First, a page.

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Local artist making her mark in Nashville, as well as industry

By BETH ALSTON
beth.alston@americustimesrecorder.com

 

AMERICUS — Local musician, Caylee Hammack, is making her mark in the world of country music.
She has recently signed a publishing deal with Universal Music Publishing Group and returned from New York, where she received the ASCAP Sammy Cahn Lyricist Award.
Hammack, 22, is a 2012 graduate of Southland Academy in Americus and now lives in Nashville. She grew up in Ellaville.
It was always about music for Hammack, it seems. While the study of music was important to her, she possesses a natural talent for music.
“I always felt a fascinating pull towards music,” she said. “My mother put me into piano lessons when I was 6, and I spent years trying to learn to read music. I was simply awful. After a while of fighting it, I realized that I could play piano by ear, but not by sight. I would sit at the piano and try to pick pieces out of songs I knew. After a while, I found the freedom of creating my own melodies and lyrics to sing along to. It seems, every time I would focus on something other than music in my childhood, God would bring me right back to the songs. I have wanted this dream since I can remember; it just took a few years to realize that I wanted to do it for the rest of my life.”
Hammack is multi-talented: accomplished in vocals, piano and guitar, and writes her own melodies and lyrics.
She left home at 19 for the music mecca of Nashville.
“I had started working with Richie McDonald, the lead singer of Lonestar, and John Berry,” she said in an email interview with the Americus Times-Recorder. “They both encouraged me to move to Nashville. One random phone call from Luke Bryan ([country music icon from Lee County] later, and I decided I needed to move. God was putting people in my life that believed in me and were willing to help me reach for something I didn’t know was attainable. I had built a small but steady fan base here at home, but for what I wanted to do, the move to Nashville was imperative.”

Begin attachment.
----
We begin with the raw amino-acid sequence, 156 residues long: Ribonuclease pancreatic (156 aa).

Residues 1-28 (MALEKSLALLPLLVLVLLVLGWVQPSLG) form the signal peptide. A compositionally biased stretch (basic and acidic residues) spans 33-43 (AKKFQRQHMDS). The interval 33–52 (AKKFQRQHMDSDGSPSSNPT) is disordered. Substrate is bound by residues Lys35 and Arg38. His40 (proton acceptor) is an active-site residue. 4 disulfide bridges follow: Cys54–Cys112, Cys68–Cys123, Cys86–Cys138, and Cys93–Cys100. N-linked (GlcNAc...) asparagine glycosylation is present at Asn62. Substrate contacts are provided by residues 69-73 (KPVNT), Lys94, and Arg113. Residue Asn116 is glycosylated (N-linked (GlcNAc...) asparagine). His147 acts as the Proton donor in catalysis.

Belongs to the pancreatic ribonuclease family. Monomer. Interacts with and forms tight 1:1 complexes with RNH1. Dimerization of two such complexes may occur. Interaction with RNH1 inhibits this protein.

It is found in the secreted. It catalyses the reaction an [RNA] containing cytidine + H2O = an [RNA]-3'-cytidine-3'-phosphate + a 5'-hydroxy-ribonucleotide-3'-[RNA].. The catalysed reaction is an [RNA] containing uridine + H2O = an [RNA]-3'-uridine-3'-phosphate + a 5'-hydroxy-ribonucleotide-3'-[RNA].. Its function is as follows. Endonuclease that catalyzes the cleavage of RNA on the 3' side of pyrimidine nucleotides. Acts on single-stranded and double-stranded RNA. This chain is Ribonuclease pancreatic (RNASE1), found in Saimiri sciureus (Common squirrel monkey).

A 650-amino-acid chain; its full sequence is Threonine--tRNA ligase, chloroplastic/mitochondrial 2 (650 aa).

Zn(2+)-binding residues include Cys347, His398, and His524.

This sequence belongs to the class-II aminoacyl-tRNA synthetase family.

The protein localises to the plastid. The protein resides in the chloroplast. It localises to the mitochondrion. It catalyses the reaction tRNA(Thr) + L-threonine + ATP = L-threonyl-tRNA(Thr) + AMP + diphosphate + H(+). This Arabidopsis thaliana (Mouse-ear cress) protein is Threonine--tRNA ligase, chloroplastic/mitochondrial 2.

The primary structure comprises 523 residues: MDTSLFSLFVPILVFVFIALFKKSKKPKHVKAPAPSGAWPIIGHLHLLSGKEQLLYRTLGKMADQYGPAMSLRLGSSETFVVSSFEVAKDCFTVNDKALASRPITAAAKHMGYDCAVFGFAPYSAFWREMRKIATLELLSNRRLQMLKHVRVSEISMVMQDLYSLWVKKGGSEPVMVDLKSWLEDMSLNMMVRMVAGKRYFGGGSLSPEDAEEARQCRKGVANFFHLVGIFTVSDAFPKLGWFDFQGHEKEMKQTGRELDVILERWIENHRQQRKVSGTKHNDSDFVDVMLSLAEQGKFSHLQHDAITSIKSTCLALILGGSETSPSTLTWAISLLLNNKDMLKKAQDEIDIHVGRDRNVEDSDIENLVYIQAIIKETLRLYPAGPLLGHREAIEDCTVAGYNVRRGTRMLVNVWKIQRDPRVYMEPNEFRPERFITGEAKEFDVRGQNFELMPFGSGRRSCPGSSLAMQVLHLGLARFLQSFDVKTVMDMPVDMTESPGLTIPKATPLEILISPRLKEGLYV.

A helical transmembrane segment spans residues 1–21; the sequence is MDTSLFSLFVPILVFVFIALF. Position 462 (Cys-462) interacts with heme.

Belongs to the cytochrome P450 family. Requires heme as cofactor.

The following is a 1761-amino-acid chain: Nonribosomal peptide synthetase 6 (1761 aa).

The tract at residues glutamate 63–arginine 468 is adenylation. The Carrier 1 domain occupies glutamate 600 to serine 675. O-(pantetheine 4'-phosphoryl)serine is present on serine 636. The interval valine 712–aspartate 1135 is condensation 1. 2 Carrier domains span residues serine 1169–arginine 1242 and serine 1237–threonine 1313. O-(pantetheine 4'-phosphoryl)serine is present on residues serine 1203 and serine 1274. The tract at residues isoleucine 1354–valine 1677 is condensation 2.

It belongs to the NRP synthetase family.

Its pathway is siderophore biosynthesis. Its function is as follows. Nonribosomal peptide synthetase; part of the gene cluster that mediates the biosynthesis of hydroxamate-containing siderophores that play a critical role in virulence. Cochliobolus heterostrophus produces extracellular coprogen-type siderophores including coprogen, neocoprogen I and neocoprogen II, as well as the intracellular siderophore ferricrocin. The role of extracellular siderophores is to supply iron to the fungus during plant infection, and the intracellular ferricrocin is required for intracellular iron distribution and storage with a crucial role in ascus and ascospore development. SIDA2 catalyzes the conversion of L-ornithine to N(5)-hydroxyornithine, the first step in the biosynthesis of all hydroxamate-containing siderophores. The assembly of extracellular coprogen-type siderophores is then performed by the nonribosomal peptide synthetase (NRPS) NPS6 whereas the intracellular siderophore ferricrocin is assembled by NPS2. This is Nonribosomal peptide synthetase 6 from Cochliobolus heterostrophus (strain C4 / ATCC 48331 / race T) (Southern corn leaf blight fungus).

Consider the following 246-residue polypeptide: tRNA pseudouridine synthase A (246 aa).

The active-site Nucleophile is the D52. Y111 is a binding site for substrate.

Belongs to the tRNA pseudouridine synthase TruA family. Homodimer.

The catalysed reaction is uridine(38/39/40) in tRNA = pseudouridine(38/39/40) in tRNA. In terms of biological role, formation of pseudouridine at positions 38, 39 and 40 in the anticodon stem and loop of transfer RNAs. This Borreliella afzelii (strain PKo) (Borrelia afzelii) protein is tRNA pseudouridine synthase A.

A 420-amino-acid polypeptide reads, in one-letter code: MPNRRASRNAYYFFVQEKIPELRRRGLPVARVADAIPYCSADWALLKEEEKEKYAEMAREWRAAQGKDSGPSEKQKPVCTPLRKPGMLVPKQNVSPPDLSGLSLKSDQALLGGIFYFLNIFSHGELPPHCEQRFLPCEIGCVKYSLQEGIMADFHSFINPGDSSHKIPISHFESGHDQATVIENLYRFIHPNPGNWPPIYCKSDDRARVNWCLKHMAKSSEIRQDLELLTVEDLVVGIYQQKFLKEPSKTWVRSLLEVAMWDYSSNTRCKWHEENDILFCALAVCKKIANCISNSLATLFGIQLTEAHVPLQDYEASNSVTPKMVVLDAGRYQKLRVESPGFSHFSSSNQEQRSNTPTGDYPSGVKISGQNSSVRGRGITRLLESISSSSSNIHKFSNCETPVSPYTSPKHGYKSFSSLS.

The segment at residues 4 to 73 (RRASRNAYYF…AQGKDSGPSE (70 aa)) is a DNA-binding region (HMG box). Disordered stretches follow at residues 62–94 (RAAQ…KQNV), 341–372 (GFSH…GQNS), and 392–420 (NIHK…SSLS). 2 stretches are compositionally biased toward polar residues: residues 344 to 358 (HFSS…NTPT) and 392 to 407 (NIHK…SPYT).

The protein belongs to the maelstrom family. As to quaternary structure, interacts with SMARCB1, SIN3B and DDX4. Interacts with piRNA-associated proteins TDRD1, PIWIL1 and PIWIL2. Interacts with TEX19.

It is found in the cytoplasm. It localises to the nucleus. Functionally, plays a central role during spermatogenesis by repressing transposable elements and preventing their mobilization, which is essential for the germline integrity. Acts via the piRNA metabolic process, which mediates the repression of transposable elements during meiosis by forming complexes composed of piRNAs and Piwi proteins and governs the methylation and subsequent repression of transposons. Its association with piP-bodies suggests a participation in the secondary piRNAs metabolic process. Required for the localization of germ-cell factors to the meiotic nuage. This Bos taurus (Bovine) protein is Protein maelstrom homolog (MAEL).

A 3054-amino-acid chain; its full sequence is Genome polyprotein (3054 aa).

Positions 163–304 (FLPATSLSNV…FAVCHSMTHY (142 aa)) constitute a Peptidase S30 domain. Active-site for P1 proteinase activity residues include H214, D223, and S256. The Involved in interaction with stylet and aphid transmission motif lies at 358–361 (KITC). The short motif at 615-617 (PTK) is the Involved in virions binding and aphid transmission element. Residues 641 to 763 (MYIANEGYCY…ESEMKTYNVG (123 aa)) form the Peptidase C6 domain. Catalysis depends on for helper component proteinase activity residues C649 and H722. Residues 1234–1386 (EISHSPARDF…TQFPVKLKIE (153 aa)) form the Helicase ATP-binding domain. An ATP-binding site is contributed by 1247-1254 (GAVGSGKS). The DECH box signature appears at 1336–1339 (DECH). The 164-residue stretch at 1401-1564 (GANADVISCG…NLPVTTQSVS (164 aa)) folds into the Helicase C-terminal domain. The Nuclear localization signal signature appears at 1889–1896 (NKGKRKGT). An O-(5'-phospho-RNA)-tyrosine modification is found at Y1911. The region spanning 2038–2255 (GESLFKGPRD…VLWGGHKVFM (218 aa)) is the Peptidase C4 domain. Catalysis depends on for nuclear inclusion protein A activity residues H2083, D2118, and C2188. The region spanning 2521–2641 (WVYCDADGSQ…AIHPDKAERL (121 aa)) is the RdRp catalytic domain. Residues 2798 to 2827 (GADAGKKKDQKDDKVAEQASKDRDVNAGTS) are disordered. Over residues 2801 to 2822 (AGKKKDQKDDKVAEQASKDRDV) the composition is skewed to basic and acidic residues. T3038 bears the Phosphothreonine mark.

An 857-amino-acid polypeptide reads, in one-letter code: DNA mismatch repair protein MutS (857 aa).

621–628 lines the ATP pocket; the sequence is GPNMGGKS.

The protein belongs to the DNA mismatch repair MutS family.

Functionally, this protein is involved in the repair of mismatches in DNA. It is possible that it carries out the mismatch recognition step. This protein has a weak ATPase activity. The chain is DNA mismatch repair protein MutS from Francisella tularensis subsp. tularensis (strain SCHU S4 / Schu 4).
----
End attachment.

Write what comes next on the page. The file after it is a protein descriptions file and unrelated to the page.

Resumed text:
Starting out in the city was not easy, she said.
“I stayed in a rundown motel with a chair against the door for a bit, until I could get on my feet. I played in bars downtown in Nashville just for tips,” she said. “I was very lonely in the big city without my family. It was a rough road at first, but every morning, I would wake up and tell myself that I couldn’t leave until I had made my mark on this town. It became a mantra of sorts. I forced myself to not give up, even when it was difficult. I called my parents every day before my gigs downtown and every night, I prayed that God would guide me to the path my feet were to follow. I now look back at how scared I was, and I can laugh about it. Part of that struggle made me who I am. It makes me appreciate all of the events happening now.”
While predominantly a writer of country music, Hammack is also a “pop top liner” for Universal and said she loves the collaborative effort.